Halle, A. and Pagot, A., "Development of a Flex Fuel Vehicle: Impact on Powertrain's Design and Calibration," SAE Technical Paper 2010-01-2087, 2010, doi:10.4271/2010-01-2087.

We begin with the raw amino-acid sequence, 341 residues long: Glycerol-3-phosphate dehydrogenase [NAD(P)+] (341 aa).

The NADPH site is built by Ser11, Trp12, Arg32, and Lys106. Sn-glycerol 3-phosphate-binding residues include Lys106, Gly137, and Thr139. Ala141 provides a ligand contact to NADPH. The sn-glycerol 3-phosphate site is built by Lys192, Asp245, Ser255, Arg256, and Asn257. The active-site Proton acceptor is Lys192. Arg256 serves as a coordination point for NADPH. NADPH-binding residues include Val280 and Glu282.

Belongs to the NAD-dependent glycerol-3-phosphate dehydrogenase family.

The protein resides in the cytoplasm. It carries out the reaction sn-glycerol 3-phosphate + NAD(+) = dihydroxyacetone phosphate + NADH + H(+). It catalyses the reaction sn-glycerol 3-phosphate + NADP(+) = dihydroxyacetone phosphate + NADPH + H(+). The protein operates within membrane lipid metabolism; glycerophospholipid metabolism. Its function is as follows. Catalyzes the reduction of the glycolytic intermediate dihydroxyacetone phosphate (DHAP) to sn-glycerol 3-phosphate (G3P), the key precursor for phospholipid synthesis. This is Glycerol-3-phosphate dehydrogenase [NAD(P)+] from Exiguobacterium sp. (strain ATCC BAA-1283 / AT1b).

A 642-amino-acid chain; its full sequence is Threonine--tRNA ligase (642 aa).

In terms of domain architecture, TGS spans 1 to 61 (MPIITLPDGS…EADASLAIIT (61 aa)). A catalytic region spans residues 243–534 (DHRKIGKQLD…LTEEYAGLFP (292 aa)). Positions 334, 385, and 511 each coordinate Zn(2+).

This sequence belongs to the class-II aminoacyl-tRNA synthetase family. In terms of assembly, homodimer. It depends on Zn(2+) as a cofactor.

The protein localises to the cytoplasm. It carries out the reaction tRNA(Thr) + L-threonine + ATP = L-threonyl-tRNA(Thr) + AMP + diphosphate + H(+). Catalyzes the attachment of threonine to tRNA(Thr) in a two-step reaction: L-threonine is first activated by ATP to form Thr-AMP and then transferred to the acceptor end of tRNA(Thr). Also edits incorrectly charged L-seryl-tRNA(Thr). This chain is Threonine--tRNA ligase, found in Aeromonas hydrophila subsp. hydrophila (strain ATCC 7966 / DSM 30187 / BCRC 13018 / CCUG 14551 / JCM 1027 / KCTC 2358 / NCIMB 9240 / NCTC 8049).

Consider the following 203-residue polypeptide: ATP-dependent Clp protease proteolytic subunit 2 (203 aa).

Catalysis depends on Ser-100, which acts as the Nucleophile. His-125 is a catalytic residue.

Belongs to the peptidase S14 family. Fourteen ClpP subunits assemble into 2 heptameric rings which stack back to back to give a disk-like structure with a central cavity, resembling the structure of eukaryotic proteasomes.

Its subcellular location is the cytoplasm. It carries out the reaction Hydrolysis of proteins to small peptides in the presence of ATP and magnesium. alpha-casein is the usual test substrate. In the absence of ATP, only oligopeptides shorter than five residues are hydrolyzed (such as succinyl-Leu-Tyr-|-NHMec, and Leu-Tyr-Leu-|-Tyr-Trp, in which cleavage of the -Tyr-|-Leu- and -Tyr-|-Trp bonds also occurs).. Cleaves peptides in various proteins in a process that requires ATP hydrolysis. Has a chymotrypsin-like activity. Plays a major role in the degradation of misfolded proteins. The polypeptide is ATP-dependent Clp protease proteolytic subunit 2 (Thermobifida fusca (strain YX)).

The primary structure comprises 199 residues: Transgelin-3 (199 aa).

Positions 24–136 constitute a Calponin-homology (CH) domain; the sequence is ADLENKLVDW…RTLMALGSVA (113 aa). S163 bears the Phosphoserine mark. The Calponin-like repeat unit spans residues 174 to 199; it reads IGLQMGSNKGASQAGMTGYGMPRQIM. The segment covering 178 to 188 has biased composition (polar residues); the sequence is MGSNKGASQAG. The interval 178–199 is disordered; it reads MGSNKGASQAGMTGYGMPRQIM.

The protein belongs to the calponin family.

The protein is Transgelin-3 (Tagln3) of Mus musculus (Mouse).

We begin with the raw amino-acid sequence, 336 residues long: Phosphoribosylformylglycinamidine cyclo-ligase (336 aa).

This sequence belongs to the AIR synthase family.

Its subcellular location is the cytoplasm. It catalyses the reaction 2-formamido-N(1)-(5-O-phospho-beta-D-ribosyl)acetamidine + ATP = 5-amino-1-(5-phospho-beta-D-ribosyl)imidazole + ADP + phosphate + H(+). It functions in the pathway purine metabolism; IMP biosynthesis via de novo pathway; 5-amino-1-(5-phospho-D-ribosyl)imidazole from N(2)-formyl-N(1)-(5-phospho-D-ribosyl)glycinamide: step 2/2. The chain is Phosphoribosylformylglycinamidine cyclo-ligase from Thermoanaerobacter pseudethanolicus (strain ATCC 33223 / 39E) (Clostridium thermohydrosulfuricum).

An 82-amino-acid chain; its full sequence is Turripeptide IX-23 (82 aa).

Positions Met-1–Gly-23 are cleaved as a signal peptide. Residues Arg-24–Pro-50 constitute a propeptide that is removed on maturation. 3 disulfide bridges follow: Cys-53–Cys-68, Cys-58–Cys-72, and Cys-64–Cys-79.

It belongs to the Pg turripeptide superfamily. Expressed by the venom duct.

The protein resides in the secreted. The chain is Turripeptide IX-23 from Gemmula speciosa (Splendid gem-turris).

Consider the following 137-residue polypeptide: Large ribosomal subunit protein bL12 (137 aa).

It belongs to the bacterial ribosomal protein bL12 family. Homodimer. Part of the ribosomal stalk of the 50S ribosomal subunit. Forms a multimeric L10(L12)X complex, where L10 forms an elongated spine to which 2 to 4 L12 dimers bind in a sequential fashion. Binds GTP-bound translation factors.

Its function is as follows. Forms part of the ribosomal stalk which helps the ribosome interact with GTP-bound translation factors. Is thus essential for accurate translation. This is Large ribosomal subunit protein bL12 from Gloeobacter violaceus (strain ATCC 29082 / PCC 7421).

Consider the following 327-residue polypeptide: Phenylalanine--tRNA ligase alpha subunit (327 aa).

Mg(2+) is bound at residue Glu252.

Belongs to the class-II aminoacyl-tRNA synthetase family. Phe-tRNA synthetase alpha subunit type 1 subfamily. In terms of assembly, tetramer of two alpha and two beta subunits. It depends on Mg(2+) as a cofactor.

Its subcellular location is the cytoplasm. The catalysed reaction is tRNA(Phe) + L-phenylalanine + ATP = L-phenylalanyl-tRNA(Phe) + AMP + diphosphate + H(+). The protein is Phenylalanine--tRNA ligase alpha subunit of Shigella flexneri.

The benefits of running on ethanol-blended fuels are well known, especially global CO₂ reduction and performances increase. But using ethanol as a fuel is not drawbacks free. Cold start ability and vehicle autonomy are appreciably reduced. These two drawbacks have been tackled recently by IFP and its partners VALEO and Cristal Union. This article will focus on the second one, as IFP had the responsibility to design the powertrain of a fully flex-fuel vehicle (from 0 to 100% of ethanol) with two main targets: reduce the fuel consumption of the vehicle and maintain (at least) the vehicle performances. Using a MPI scavenging in-house concept together with turbocharging, as well as choosing the appropriate compression ratio, IFP managed to reach the goals. Thanks to the adaptation of the inlet manifold, the intake camshaft as well as the piston and con-rod coupling, the 2L engine with a compression ratio of 10.5 delivers with RON 95 unleaded fuel a maximum torque of 290 Nm constant between 2000 rpm and 3500 rpm, and 142 kW at 5500 rpm. But the output reaches with ethanol-blended fuels 350 Nm between 2000 rpm and 3500 rpm, and 150 kW at 5500 rpm, this from 20% to 100% of ethanol. Such performances made it possible to change the gearbox ratios in order to reduce the fuel consumption. The combination of intake camshaft design, variable valve timing and increased compression ratio also improves engine efficiency at part load. Compared to the standard engine, the BSFC's improvement reaches 7% at 2000 rpm and 2 bar BMEP. The complete adapted powertrain and engine control unit are now mounted in a vehicle and the calibration task is taking place, on the basis of test bench results. Vehicle results should be available for the coming autumn.